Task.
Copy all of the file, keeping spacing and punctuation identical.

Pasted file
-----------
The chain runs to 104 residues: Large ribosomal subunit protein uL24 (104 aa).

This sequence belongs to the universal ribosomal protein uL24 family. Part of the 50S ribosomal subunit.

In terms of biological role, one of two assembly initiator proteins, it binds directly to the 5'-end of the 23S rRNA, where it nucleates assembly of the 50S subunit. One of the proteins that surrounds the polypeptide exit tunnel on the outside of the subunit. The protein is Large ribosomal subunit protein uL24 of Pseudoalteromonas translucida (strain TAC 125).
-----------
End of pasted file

The chain runs to 104 residues: Large ribosomal subunit protein uL24 (104 aa).

This sequence belongs to the universal ribosomal protein uL24 family. Part of the 50S ribosomal subunit.

In terms of biological role, one of two assembly initiator proteins, it binds directly to the 5'-end of the 23S rRNA, where it nucleates assembly of the 50S subunit. One of the proteins that surrounds the polypeptide exit tunnel on the outside of the subunit. The protein is Large ribosomal subunit protein uL24 of Pseudoalteromonas translucida (strain TAC 125).